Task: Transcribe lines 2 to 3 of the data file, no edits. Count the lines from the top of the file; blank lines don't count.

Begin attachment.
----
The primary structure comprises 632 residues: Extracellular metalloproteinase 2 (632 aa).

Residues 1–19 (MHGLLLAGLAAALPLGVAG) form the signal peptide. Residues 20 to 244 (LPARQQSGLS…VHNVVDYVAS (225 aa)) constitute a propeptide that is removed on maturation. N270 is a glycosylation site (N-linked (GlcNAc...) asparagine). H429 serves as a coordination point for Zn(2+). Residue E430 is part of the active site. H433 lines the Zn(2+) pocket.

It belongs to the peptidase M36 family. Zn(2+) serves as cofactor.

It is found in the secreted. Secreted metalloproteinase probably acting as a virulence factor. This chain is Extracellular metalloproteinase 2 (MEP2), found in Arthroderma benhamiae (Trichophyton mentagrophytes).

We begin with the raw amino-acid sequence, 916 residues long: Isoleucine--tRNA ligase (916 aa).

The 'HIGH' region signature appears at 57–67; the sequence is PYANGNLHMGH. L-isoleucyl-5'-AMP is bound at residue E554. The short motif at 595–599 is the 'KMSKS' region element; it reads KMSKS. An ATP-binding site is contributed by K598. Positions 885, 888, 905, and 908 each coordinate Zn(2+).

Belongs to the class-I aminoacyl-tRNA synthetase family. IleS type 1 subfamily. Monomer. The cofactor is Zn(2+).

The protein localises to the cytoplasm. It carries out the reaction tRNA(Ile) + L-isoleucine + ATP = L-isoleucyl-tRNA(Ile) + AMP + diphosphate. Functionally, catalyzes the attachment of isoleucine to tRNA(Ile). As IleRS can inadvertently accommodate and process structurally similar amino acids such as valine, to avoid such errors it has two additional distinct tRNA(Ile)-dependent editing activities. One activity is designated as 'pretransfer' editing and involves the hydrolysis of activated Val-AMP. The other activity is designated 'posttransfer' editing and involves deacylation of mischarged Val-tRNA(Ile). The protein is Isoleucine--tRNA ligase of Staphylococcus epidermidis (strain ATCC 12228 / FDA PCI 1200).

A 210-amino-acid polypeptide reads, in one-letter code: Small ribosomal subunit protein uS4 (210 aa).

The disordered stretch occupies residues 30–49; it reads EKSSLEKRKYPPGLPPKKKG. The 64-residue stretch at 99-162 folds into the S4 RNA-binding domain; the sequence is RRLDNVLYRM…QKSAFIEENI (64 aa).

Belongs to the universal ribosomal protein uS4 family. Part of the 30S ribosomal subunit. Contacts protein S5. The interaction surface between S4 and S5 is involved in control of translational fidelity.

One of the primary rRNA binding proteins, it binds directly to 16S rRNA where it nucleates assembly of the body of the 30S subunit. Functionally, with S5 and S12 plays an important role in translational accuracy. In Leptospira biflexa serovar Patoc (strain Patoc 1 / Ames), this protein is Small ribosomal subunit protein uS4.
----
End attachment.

Residues 1–19 (MHGLLLAGLAAALPLGVAG) form the signal peptide. Residues 20 to 244 (LPARQQSGLS…VHNVVDYVAS (225 aa)) constitute a propeptide that is removed on maturation. N270 is a glycosylation site (N-linked (GlcNAc...) asparagine). H429 serves as a coordination point for Zn(2+). Residue E430 is part of the active site. H433 lines the Zn(2+) pocket.

It belongs to the peptidase M36 family. Zn(2+) serves as cofactor.